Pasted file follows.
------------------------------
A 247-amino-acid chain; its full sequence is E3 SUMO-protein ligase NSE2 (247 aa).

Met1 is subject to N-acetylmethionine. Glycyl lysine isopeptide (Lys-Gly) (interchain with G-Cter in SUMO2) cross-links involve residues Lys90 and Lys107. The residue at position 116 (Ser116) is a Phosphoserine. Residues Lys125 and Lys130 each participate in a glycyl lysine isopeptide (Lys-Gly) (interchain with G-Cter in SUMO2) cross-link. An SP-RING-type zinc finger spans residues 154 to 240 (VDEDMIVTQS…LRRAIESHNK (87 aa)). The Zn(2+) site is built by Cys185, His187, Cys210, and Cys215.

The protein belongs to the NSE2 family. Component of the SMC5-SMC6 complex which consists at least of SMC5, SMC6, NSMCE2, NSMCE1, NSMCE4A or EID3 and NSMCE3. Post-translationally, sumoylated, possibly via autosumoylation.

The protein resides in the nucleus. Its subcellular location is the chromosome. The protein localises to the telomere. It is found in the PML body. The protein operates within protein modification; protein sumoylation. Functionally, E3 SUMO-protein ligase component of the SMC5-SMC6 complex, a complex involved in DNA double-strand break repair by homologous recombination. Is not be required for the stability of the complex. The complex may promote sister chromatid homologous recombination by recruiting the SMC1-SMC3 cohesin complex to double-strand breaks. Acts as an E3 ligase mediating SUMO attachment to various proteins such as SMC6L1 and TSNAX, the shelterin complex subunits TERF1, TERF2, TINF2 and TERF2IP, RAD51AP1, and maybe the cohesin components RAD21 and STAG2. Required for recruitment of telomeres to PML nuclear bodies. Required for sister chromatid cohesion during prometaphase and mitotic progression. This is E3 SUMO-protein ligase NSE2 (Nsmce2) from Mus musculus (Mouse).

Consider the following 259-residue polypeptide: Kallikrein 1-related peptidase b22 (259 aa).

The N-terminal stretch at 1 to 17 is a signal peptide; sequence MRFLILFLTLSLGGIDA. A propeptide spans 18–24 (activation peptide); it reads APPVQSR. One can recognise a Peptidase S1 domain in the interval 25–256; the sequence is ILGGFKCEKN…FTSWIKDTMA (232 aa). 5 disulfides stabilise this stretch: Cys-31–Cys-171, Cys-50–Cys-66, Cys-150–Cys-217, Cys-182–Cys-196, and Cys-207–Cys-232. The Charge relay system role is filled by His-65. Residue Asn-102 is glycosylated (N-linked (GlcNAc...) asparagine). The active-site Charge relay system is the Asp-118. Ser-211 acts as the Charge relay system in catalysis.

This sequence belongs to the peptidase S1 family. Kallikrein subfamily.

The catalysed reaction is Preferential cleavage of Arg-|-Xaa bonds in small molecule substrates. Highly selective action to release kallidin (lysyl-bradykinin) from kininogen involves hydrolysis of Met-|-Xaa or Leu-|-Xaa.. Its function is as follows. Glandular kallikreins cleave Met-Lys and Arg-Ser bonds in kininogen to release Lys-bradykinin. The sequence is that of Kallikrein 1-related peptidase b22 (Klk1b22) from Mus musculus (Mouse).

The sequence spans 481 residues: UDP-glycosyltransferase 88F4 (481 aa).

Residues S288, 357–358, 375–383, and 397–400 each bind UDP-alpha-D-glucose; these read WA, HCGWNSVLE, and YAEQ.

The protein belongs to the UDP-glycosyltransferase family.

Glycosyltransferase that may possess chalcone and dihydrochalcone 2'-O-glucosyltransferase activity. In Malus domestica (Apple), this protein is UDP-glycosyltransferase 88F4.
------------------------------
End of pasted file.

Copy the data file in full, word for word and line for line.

A 247-amino-acid chain; its full sequence is E3 SUMO-protein ligase NSE2 (247 aa).

Met1 is subject to N-acetylmethionine. Glycyl lysine isopeptide (Lys-Gly) (interchain with G-Cter in SUMO2) cross-links involve residues Lys90 and Lys107. The residue at position 116 (Ser116) is a Phosphoserine. Residues Lys125 and Lys130 each participate in a glycyl lysine isopeptide (Lys-Gly) (interchain with G-Cter in SUMO2) cross-link. An SP-RING-type zinc finger spans residues 154 to 240 (VDEDMIVTQS…LRRAIESHNK (87 aa)). The Zn(2+) site is built by Cys185, His187, Cys210, and Cys215.

The protein belongs to the NSE2 family. Component of the SMC5-SMC6 complex which consists at least of SMC5, SMC6, NSMCE2, NSMCE1, NSMCE4A or EID3 and NSMCE3. Post-translationally, sumoylated, possibly via autosumoylation.

The protein resides in the nucleus. Its subcellular location is the chromosome. The protein localises to the telomere. It is found in the PML body. The protein operates within protein modification; protein sumoylation. Functionally, E3 SUMO-protein ligase component of the SMC5-SMC6 complex, a complex involved in DNA double-strand break repair by homologous recombination. Is not be required for the stability of the complex. The complex may promote sister chromatid homologous recombination by recruiting the SMC1-SMC3 cohesin complex to double-strand breaks. Acts as an E3 ligase mediating SUMO attachment to various proteins such as SMC6L1 and TSNAX, the shelterin complex subunits TERF1, TERF2, TINF2 and TERF2IP, RAD51AP1, and maybe the cohesin components RAD21 and STAG2. Required for recruitment of telomeres to PML nuclear bodies. Required for sister chromatid cohesion during prometaphase and mitotic progression. This is E3 SUMO-protein ligase NSE2 (Nsmce2) from Mus musculus (Mouse).

Consider the following 259-residue polypeptide: Kallikrein 1-related peptidase b22 (259 aa).

The N-terminal stretch at 1 to 17 is a signal peptide; sequence MRFLILFLTLSLGGIDA. A propeptide spans 18–24 (activation peptide); it reads APPVQSR. One can recognise a Peptidase S1 domain in the interval 25–256; the sequence is ILGGFKCEKN…FTSWIKDTMA (232 aa). 5 disulfides stabilise this stretch: Cys-31–Cys-171, Cys-50–Cys-66, Cys-150–Cys-217, Cys-182–Cys-196, and Cys-207–Cys-232. The Charge relay system role is filled by His-65. Residue Asn-102 is glycosylated (N-linked (GlcNAc...) asparagine). The active-site Charge relay system is the Asp-118. Ser-211 acts as the Charge relay system in catalysis.

This sequence belongs to the peptidase S1 family. Kallikrein subfamily.

The catalysed reaction is Preferential cleavage of Arg-|-Xaa bonds in small molecule substrates. Highly selective action to release kallidin (lysyl-bradykinin) from kininogen involves hydrolysis of Met-|-Xaa or Leu-|-Xaa.. Its function is as follows. Glandular kallikreins cleave Met-Lys and Arg-Ser bonds in kininogen to release Lys-bradykinin. The sequence is that of Kallikrein 1-related peptidase b22 (Klk1b22) from Mus musculus (Mouse).

The sequence spans 481 residues: UDP-glycosyltransferase 88F4 (481 aa).

Residues S288, 357–358, 375–383, and 397–400 each bind UDP-alpha-D-glucose; these read WA, HCGWNSVLE, and YAEQ.

The protein belongs to the UDP-glycosyltransferase family.

Glycosyltransferase that may possess chalcone and dihydrochalcone 2'-O-glucosyltransferase activity. In Malus domestica (Apple), this protein is UDP-glycosyltransferase 88F4.